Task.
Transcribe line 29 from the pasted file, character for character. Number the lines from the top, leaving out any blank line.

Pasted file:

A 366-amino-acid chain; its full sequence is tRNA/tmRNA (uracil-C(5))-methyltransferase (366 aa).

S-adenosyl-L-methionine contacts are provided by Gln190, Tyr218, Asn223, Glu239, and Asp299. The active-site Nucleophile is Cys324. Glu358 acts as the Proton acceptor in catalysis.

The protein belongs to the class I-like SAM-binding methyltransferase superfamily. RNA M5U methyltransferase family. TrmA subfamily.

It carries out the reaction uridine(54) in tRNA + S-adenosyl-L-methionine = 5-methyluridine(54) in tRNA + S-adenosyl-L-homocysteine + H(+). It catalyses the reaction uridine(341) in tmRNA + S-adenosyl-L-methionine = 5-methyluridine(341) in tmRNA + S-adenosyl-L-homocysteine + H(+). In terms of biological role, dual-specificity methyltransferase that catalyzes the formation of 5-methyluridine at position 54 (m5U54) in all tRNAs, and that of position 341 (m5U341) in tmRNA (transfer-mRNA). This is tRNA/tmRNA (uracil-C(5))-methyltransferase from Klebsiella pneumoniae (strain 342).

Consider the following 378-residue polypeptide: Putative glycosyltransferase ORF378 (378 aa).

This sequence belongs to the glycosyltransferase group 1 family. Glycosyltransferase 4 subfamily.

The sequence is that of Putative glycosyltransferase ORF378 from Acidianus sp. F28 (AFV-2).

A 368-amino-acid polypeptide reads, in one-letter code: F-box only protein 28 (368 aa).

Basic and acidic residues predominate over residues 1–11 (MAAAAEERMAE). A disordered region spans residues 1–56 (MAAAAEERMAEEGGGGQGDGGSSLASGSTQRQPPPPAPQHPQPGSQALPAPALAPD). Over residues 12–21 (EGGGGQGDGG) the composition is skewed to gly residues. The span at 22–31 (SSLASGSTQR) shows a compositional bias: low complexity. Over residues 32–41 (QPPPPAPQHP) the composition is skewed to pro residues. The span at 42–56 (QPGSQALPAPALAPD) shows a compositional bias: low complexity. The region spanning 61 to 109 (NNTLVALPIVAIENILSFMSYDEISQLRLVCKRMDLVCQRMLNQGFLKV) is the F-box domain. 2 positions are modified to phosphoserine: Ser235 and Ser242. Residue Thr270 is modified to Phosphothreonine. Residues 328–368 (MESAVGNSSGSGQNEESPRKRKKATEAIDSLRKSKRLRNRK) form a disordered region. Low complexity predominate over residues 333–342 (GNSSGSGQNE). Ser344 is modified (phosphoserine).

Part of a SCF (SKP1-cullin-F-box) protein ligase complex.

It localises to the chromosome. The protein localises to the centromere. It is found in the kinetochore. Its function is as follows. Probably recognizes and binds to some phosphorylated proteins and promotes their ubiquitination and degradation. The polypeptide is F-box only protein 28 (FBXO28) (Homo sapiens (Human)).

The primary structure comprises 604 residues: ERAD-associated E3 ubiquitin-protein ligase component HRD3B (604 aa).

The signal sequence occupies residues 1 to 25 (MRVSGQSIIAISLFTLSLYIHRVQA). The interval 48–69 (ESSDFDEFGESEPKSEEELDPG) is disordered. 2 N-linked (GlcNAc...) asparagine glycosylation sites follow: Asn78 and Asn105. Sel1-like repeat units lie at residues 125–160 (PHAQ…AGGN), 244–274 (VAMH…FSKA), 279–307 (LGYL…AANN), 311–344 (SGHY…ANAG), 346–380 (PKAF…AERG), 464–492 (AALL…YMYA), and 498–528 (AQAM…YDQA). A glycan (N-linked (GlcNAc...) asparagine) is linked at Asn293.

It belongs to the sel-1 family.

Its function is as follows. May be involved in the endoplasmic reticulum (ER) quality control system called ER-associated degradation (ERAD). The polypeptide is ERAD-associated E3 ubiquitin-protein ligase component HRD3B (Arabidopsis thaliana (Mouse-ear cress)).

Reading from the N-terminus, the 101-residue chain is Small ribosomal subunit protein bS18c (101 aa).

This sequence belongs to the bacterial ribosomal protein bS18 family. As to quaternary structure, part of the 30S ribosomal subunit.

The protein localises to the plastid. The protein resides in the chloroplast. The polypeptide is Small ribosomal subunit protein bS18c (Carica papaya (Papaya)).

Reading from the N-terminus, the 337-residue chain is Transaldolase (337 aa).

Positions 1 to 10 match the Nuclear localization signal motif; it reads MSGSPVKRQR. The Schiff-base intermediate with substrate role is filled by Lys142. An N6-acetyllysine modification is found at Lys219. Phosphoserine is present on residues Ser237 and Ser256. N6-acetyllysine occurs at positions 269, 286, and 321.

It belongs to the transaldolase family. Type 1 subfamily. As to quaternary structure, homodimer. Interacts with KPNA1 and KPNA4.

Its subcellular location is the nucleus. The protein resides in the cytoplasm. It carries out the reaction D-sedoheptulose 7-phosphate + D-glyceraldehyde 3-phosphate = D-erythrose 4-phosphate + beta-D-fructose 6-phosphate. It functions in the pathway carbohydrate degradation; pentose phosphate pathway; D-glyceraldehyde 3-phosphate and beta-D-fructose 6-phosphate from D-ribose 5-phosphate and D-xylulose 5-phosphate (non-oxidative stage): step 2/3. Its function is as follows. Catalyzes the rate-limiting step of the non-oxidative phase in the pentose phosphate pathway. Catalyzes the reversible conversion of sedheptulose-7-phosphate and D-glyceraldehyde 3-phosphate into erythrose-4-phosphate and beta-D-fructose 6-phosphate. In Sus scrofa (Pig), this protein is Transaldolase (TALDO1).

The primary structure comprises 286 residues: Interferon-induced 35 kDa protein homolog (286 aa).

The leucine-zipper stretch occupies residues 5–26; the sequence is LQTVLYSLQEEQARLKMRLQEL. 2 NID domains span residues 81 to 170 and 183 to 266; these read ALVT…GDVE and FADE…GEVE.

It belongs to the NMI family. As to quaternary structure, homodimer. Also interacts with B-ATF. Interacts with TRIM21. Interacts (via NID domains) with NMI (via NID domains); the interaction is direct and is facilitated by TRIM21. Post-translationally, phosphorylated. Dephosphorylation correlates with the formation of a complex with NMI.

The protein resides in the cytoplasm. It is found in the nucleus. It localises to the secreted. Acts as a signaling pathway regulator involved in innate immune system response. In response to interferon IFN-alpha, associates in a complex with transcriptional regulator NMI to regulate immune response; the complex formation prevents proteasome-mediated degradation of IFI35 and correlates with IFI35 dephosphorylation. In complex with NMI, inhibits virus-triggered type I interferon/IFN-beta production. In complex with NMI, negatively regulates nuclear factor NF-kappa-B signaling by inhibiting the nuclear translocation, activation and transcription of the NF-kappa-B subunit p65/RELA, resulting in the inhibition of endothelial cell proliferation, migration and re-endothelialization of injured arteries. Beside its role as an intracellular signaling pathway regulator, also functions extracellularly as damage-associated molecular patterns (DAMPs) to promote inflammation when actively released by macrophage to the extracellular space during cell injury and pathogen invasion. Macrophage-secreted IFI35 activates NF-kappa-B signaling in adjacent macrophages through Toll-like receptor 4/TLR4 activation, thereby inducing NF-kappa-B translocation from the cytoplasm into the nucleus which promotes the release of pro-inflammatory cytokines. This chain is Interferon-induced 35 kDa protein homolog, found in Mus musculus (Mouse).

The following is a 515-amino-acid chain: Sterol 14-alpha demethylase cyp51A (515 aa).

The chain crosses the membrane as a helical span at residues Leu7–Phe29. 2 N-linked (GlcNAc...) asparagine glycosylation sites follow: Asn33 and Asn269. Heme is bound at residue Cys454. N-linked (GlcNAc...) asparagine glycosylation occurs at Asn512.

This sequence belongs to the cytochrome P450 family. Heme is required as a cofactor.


This sequence belongs to the cytochrome P450 family. Heme is required as a cofactor.